The Angolan Minister of Justice and Human Rights considered that there were “excesses” of protesters and police on the 11th of November, pointing to a context of “tension and nervousness” in which “political interference spoiled the dialogue”.
Francisco Queiroz was speaking after a meeting with the European delegation, in Luanda, in which the situation of the covid-19 and the reflexes it had on human rights were discussed.
“The state of the pandemic created economic and social difficulties, not only in Angola but also in the countries of the European Union, many jobs were lost, companies closed, the economy retracted a lot and that ended up being reflected negatively in the lives of people, ”commented Queiroz.
Regarding the demonstrations of November 11 and October 24, the government official said that they occurred “in a context of a pandemic, in which the population lives more difficulties”, due to unemployment, less access to goods, and higher prices, which still generates “ more tension and nervousness ”.
“The population, naturally and legitimately, wanted to dialogue with the Government about this situation, a dialogue that is constitutionally recognized and that has to be respected”, underlined the minister, adding that “what was damaging in this demand was political interference”
“This situation was used, a political use that ended up introducing an unusual political claim in the normal manifestation, in the normal dialogue, which had to do with the electoral processes of the municipalities”, stressed Francisco Queiroz.
This interference ended up transforming “this normal relationship between citizens and governing bodies into a situation of some violence”, used “to degrade the image of the executive” and that damaged the dialogue on living conditions, “which are really very difficult”, continued the responsible.
On Wednesday, Angola’s independence day, thousands of young people took to the streets in Luanda to demand better living conditions and local elections in 2021, but the demonstration, which had been banned by the provincial government, was strongly repressed by the police and resulted in the death of a young man, in circumstances yet to be clarified.
Francisco Queiroz indicated that the demonstrations “do not need to be authorized, as it is a right that is included in the Angolan Constitution”, and it is only necessary to warn.
“What is needed is for it to happen within the law, and there should be no disturbance to public order and tranquility”, he stressed, adding that “these rights exist and will not be restricted”.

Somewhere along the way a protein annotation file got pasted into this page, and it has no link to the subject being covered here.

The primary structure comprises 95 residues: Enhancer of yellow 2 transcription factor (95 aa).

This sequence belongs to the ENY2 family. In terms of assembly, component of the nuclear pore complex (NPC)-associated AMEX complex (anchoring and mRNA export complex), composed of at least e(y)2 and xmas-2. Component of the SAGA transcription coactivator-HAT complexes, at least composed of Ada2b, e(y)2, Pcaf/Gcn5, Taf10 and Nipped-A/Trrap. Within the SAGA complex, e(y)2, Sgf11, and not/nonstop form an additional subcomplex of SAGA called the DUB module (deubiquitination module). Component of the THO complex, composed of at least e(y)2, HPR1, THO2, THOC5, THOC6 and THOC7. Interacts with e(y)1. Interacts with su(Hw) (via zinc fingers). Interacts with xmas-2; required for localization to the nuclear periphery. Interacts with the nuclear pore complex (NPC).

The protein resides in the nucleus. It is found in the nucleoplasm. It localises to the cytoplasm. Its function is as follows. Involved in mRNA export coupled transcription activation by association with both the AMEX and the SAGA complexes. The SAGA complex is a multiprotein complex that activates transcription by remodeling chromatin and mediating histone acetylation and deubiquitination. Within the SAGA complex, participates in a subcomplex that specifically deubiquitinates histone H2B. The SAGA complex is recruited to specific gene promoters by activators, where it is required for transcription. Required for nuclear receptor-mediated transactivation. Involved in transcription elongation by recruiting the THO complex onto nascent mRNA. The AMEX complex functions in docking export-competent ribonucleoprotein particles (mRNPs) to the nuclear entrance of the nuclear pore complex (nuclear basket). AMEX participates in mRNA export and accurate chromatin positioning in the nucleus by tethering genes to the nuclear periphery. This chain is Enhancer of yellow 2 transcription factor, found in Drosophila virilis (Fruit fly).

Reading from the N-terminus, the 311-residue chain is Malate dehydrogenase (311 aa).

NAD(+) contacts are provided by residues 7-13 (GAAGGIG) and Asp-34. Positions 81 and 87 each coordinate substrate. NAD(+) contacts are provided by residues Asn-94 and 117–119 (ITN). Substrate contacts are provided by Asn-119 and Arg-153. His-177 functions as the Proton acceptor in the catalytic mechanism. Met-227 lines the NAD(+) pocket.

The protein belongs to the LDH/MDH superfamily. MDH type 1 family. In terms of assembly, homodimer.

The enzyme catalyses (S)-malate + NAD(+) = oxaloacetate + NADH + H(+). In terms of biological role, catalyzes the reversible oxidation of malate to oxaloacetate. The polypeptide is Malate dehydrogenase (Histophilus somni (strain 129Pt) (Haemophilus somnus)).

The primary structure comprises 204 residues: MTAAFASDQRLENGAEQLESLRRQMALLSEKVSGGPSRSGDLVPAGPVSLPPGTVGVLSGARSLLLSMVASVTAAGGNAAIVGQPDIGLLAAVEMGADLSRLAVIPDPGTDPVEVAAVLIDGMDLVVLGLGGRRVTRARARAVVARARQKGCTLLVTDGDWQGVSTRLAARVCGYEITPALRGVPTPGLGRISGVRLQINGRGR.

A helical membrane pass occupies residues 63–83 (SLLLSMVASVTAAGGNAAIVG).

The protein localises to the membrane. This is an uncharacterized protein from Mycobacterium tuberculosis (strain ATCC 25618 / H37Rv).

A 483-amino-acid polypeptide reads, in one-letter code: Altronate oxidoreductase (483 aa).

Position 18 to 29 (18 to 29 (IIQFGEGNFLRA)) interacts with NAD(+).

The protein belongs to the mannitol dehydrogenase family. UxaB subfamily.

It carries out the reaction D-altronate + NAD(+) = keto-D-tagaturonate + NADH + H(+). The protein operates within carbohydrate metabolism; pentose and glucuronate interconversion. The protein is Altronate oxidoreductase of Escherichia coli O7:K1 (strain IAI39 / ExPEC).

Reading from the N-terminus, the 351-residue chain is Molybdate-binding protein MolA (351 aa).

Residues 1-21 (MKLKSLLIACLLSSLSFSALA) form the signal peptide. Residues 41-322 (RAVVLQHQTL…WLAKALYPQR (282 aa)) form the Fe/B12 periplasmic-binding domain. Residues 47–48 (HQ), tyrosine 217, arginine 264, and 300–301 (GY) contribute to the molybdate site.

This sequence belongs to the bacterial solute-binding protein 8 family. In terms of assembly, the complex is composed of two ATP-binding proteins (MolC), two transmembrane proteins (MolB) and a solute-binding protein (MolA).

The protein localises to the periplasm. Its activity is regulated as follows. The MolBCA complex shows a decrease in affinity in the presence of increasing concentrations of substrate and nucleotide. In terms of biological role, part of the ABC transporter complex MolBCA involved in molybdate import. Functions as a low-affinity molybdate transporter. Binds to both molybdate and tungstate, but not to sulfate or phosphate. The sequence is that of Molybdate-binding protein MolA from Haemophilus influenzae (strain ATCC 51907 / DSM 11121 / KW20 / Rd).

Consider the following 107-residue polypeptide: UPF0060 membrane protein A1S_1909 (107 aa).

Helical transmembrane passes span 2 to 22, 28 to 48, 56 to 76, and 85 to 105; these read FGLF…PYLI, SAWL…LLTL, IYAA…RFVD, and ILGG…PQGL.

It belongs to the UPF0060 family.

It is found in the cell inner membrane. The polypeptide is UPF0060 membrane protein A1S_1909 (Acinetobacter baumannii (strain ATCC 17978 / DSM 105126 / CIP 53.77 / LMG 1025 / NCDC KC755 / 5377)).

“On the part of those who have to guarantee public order and tranquility, it is also recommended that they act according to the rules, with professionalism, to avoid shocks and that result in situations of deprivation of liberty or others,” he said.
Asked about the possible use of excessive force by the police during the demonstration and the death of the 26-year-old student, he stressed that the situation is being investigated to ascertain the circumstances, but admitted that there were excesses.
“The excesses started by some agents within the demonstrations, who made their provocations, especially on the side of the political claim and the police tried to do what they could, but, eventually, they will also have had a situation a little beyond what is normal”, he acknowledged.
For Francisco Queiroz, “what happened was a situation of tension, at a time of great nervousness, of great difficulties”, and where the political intervention ended up “ruining the whole situation that could have happened in a normal way, without any problems” , within “a normal dialogue as it has been a prerogative” in the Government’s relationship with civil society.
Even so, he admitted that what happens badly, “on one side or the other, is always to be regretted”.
“We deeply regret everything that happens badly, especially when a citizen’s life is lost, it is a situation that we cannot fail to regret, but we cannot speculate,” added the minister.
Regarding today’s meeting, in which the ambassador of the European Union (EU) said that she had expressed concerns about respect for freedoms in times of Covid-19, Francisco Queiroz said that human rights are “a journey that is taking place and that has to be evaluated from time to time ”, which fits into the dialogue that Angola has with the EU.
“It was this assessment that we made in the face of the last meeting we had and that happened last year. Since then, many things have happened that attest to the executive’s commitment ”, he stressed, indicating as an example the strategy of human rights and diplomas related to the fight against trafficking in human beings, which were positively evaluated by the European delegation.